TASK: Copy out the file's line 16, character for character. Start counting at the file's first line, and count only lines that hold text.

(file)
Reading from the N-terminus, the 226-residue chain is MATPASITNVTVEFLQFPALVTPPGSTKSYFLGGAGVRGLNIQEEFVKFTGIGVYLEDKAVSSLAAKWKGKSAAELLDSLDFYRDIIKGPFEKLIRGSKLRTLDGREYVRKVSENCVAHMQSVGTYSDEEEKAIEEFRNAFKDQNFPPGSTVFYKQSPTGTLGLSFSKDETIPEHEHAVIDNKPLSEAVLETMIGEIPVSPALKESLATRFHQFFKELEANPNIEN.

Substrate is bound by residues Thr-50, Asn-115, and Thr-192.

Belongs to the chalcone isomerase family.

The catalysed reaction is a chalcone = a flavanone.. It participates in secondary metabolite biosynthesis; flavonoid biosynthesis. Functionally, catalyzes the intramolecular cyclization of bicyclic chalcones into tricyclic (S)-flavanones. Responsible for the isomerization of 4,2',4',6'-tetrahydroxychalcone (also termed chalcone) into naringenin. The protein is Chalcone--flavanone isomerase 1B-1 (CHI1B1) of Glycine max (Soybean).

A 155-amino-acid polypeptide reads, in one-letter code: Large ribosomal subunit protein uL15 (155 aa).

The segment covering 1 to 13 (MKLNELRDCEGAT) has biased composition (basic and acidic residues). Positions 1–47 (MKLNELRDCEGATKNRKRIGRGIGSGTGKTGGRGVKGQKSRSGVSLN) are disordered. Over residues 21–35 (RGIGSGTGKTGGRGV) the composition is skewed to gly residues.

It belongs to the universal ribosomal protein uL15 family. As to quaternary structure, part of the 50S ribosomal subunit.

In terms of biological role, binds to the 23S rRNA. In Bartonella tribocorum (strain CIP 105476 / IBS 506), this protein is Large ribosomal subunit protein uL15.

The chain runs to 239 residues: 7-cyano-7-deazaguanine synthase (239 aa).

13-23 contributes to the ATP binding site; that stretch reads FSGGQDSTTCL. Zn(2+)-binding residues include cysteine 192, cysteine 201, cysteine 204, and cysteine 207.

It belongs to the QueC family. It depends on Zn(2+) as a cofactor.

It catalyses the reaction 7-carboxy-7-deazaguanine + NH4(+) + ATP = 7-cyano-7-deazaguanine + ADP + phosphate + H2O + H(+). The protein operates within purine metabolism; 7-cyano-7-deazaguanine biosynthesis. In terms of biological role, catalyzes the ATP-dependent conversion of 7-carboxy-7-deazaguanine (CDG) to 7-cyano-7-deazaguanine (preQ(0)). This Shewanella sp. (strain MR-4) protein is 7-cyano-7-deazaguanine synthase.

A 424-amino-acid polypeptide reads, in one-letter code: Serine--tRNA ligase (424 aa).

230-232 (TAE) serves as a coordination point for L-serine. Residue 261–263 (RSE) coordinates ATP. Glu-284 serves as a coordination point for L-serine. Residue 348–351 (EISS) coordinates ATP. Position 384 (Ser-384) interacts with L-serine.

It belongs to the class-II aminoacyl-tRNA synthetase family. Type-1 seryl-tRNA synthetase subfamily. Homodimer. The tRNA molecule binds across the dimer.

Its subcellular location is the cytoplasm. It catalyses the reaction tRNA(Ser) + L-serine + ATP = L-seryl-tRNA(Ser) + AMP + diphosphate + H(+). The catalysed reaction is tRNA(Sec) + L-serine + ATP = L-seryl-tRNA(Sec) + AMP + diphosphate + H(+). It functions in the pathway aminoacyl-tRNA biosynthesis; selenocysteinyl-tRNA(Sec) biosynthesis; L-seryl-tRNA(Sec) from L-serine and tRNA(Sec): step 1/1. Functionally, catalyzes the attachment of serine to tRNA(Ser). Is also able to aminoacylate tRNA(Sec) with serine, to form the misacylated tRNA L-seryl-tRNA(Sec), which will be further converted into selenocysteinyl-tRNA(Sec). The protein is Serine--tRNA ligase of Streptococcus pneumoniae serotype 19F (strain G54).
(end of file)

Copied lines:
Its subcellular location is the cytoplasm. It catalyses the reaction tRNA(Ser) + L-serine + ATP = L-seryl-tRNA(Ser) + AMP + diphosphate + H(+). The catalysed reaction is tRNA(Sec) + L-serine + ATP = L-seryl-tRNA(Sec) + AMP + diphosphate + H(+). It functions in the pathway aminoacyl-tRNA biosynthesis; selenocysteinyl-tRNA(Sec) biosynthesis; L-seryl-tRNA(Sec) from L-serine and tRNA(Sec): step 1/1. Functionally, catalyzes the attachment of serine to tRNA(Ser). Is also able to aminoacylate tRNA(Sec) with serine, to form the misacylated tRNA L-seryl-tRNA(Sec), which will be further converted into selenocysteinyl-tRNA(Sec). The protein is Serine--tRNA ligase of Streptococcus pneumoniae serotype 19F (strain G54).